2005 AHA Scientific Sessions: ACTIVE-W


Oral anticoagulant therapy proved superior to the combination of clopidogrel and aspirin in preventing adverse vascular outcomes in patients with atrial fibrillation (AF). This outcome was observed in a large, multicenter trial at the 2005 AHA meeting in Dallas, comparing warfarin therapy with combination antiplatelet therapy in patients with AF.

The trial, known as ACTIVE-W, for Atrial Fibrillation Clopidogrel Trial with Irebsartan for Prevention of Vascular Events, was terminated early due to a difference in efficacy in favor of warfarin, said Stuart J. Connolly, MD.

As such, oral anticoagulants remain the treatment of choice in patients with AF. However, "we found an advantage to oral anticoagulation if an optimal INR [International Normalized Ratio] is maintained," said Dr Connolly, director of the division of cardiology at McMaster University in Hamilton, Ontario, Canada.

More than three-fourths of the patients assigned to either treatment had prior exposure to oral anticoagulant therapy at the time of enrollment. "This was more of a trial of switching therapies rather than de novo treatment," Dr Connolly said.

The trial was designed to demonstrate noninferiority of the clopidogrel/aspirin regimen compared with the oral anticoagulant regimen, but the trial was halted early after the study's Data Safety Monitoring Board alerted the Steering Committee to a difference in efficacy in favor of oral anticoagulation over antiplatelet therapy.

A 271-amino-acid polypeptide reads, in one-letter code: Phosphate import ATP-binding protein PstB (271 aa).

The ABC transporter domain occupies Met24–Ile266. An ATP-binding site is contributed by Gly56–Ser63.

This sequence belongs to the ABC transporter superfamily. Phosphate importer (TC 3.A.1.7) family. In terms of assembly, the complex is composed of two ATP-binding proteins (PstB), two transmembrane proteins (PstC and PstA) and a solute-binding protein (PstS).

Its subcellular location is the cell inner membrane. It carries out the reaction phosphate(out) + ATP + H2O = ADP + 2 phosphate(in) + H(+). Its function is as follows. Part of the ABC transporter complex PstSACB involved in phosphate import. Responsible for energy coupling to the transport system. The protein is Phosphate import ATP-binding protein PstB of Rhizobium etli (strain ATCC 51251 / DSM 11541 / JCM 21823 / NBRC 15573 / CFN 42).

The annual risk of achieving the primary end point of stroke, myocardial infarction, embolism, and vascular death was 47% greater (5.64% per year vs 3.93% per year; P=.0002) in the clopidogrel-aspirin group compared with the warfarin group.

The rates of bleeding were similar overall in the 2 groups. The treatment effects were different between patients who had been on warfarin at baseline and those who were not, especially as related to bleeding risk. Patients randomized to clopidogrel/aspirin had a 36% excess risk of major bleeding if they had prior exposure to warfarin (P=.027), whereas among the patients without prior warfarin exposure, the risk of a major bleed was 37% lower in the clopidogrel-aspirin group versus the oral anticoagulation group (P=.08).

For patients on oral anticoagulation at study entry, the study drug discontinuation rates were 6.0% in the patients assigned to oral anticoagulation and 13.4% in those assigned to antiplatelet therapy. However, there was no significant difference in study drug discontinuation between the 2 treatment groups in the patients who had prior exposure to warfarin.

Thus, the study may have been biased in favor of oral anticoagulation by selection of a large group of patients who had prior experience with oral anticoagulation, Dr Connolly said.

He noted that control of INR was poorer in those patients randomized to oral anticoagulation therapy who were not on the therapy at study entry.

"Good control of INR is important to determining the effects of oral anticoagulation and clopidogrel/aspirin," said Dr Connolly. "There was little benefit [to oral anticoagulation] in centers where INR control was not maintained."

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